Atlanta Braves win but lose Tim Hudson
Just when things were starting to look up for the Atlanta Braves in Flushing, NY, the night turned somber in a moment.
The Atlanta Braves, who’s bats have struggled to find a groove lately, have been trying to find a spark to ignite a potent offense that just doesn’t seem to be clicking. All of that seemed to change Wednesday, starting when Evan Gattis blasted a shot into the second deck of Citi Field. In a few short innings, their offensive problems appeared to vanish as runners were cashed in for runs and batters looked patient at the plate. Dan Uggla launched a three-run shot and Andrelton Simmons added to the lead with a home run of his own, something he’s become pretty familiar with in the last couple weeks.
But the star of the night is easily awarded to Tim Hudson, who through 7.2 innings of shutout ball, striking out nine on 107 pitches. He didn’t finish with the shutout, as two runners belonging to him crossed the plate, but I’m getting there. In the seventh inning, Eric Young Jr. hit a bloopy groundball that created a stir near first base as Hudson ran to cover and catch the feed from Freddie Freeman. As he stepped on first, Hudson appeared to lag for a moment, unsure of whether or not his foot was in the right spot and as he did so, Young stepped right on his ankle, twisting it.
Needless to say, it was pretty much a horror show.
There are a few injuries I can recall watching live, including Hideki Matsui breaking his arm on a diving play in center field. This is going near the top of the list. It was a pretty awful sight to see and it won’t leave my mind any time soon.
I’ll leave at that for the moment, as I’m writing this before any word has come down about the severity of his injury and I’m not going to speculate, but I can tell you it’s not going to be good. It was clear in the faces of his teammates and the tear streaks running down Young’s face as he stood off to the side, waiting for the chance to apologize to Hudson. UPDATE: They’re calling it an ankle fracture now, but won’t say anymore until the swelling has subsided and he heads back to Atlanta for further treatment and possibly surgery.
While I’m on the topic, let me just point out that Young’s reaction and display of sportsmanship was actually touching, which isn’t a usual emotion for sports. But when you see it happen, it means a lot. Young is, well, young and hasn’t been in the majors long and clearly realizes the impact on not just a person, but his career and an entire team. I’m just saying, it’s worth noting.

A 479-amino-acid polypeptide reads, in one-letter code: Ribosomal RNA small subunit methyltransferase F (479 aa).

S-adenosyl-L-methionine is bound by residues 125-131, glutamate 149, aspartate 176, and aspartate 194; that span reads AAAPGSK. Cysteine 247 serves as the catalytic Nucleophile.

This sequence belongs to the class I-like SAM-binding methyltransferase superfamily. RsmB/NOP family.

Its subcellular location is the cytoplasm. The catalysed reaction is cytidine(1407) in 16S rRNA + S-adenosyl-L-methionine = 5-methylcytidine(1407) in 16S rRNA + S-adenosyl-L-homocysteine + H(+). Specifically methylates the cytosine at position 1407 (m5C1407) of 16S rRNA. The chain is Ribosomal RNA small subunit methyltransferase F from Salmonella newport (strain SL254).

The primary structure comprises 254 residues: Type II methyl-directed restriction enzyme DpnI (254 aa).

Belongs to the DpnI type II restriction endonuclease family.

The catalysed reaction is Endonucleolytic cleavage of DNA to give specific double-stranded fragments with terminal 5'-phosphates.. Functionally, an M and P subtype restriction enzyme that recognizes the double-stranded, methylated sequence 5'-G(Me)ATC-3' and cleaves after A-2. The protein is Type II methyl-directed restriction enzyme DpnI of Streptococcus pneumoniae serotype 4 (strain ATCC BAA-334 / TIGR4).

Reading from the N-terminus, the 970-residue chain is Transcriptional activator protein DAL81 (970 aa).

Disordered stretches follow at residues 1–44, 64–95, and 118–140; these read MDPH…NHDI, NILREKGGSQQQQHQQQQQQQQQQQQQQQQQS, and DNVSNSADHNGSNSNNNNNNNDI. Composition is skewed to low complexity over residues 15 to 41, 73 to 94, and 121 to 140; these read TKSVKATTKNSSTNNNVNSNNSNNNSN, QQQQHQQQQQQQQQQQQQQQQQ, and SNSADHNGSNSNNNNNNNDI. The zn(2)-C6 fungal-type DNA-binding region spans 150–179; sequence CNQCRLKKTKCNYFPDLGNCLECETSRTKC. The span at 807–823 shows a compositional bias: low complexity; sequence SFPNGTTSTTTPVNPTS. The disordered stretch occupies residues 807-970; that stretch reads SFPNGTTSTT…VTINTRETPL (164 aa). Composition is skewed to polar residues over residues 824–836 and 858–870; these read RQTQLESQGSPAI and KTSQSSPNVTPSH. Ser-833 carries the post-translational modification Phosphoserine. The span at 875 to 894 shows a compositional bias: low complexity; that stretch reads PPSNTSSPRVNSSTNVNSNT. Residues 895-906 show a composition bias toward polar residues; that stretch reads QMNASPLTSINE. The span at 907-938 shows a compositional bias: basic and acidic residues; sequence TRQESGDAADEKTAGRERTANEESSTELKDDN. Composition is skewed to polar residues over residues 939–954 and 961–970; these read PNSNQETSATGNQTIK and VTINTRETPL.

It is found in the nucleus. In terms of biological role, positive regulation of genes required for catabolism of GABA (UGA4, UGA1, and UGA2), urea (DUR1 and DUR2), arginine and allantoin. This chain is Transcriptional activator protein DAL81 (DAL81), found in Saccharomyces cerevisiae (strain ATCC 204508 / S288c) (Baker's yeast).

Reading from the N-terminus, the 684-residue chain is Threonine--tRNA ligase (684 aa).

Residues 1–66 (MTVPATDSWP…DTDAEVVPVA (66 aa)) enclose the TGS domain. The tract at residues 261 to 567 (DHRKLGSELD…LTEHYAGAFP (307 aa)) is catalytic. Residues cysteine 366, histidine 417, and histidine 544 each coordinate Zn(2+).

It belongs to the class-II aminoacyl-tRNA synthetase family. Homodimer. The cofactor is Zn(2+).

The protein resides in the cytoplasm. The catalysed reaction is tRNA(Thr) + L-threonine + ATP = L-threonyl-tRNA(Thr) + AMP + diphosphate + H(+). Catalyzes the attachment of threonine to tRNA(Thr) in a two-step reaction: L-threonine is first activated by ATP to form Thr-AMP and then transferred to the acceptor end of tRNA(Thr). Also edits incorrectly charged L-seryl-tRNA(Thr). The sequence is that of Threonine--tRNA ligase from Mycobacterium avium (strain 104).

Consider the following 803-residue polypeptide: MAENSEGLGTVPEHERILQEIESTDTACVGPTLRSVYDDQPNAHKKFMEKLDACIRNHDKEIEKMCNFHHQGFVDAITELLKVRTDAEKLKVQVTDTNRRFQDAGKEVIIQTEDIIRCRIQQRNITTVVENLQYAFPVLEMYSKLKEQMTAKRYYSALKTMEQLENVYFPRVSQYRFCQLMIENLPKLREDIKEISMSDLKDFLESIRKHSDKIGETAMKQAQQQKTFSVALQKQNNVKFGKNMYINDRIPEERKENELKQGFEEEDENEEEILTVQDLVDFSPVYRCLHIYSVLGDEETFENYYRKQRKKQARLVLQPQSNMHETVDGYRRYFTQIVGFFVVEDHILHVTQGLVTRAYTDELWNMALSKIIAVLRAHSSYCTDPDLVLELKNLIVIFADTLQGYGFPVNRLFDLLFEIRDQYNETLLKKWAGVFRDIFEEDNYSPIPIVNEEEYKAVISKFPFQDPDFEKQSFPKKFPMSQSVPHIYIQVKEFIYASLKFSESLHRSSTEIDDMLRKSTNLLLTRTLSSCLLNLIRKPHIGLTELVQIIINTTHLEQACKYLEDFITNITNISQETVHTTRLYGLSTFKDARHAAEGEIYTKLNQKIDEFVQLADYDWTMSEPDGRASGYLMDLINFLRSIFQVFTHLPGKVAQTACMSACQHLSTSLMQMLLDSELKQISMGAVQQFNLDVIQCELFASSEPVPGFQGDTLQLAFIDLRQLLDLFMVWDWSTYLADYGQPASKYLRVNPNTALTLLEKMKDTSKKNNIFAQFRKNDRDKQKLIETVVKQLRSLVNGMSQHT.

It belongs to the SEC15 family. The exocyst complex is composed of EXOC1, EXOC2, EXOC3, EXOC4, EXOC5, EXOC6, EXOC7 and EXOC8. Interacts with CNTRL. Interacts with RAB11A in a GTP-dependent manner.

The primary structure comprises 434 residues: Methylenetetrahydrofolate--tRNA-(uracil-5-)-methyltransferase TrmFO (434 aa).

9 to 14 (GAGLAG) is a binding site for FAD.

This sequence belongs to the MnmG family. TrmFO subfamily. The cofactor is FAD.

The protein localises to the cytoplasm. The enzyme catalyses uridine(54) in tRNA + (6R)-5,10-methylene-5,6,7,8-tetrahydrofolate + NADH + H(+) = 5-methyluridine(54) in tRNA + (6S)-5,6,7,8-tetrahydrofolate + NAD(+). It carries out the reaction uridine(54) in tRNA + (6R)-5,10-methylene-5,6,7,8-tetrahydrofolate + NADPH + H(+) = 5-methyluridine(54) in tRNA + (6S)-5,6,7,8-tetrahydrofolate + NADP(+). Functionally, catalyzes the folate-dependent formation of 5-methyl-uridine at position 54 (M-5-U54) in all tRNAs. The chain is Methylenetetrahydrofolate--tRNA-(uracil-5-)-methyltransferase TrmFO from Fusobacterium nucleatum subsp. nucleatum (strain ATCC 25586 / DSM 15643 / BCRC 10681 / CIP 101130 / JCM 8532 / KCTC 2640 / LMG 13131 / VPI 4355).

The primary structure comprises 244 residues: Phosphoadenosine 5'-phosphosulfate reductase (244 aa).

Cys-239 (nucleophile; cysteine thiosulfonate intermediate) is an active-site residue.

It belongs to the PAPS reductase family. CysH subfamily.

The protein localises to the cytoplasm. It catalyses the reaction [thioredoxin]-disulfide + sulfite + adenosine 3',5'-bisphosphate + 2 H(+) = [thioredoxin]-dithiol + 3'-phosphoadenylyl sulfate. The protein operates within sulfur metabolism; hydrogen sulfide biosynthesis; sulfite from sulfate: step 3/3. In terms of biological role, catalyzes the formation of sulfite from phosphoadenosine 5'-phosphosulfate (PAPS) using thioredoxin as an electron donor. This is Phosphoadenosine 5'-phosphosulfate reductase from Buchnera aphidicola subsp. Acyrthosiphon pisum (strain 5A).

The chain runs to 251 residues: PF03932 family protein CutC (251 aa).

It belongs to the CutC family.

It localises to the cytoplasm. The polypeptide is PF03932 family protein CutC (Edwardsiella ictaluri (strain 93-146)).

Anyway, we’re here to talk about baseball, and we, just like the Braves, must press on.
Before tonight’s game, my plan was to scold the Braves publicly. Their three-game set against the White Sox was a series of missed opportunities and bad plate discipline. Their loss last night to the Mets was more of the same. Even the first game in NY was along the same lines and, if not for some late inning heroics, would go into the same column as the previous three games. However, two things happened Wednesday that changed my tone. One, the bats seemed to come back to life. Not everyone and not all the way. But as we well know, baseball is a fickle game, and sometimes even one inning can change the course for the rest of the year. Two, Hudson’s injury, in addition to being horrific, is going to change the Braves’ plan in both the short and long terms.
With rookie Alex Wood making his second start in Thursday’s finale against the Mets and Brandon Beachy making what will likely be his last rehab start earlier tonight, the rotation was already going to see some major changes. Add to that the pitching woes of Kris Medlen and Paul Maholm, who subsequently was put on the DL last week, and in less than seven days, the face of this rotation will most likely look completely different.
Like I said, I don’t want to speculate on Hudson and his timetable, but I can confidently say he won’t be seeing any time on the mound anytime soon.
Which means a couple things. Maholm becomes the oldest member of the pitching staff. The addition of Wood makes two rookies on the staff in the starting five. Beachy will be recovering from Tommy John and may have a limited pitch count per game or over the course of the rest of the season. That’s not even counting what Hudson brings to the team in terms of being the veteran and the anchor.
Events like last night can have one of two effects, the way I see it. Losing Hudson can become the final straw that breaks the back of the Braves or it can become the fuel that lights them up from here on out. Obviously, as a fan, I’d love the latter, and I do believe the Braves are the kind of team that will pull together rather than fall apart.
No matter what happens, though, make no mistake about it: This cost the Braves big.
For the time being, it looks like Medlen’s spot in the rotation is safe. Wood’s performance Thursday carries a little more weight. Maholm’s return and attempts to overcome his disappointing stretch becomes more important. And as the trade deadline approaches, it may just be that Frank Wren’s sights move from strong bullpen help to some available starters around the league.
There’s no doubt this hurts the Braves big. But there’s still time left in the season to make a new plan and continue forward.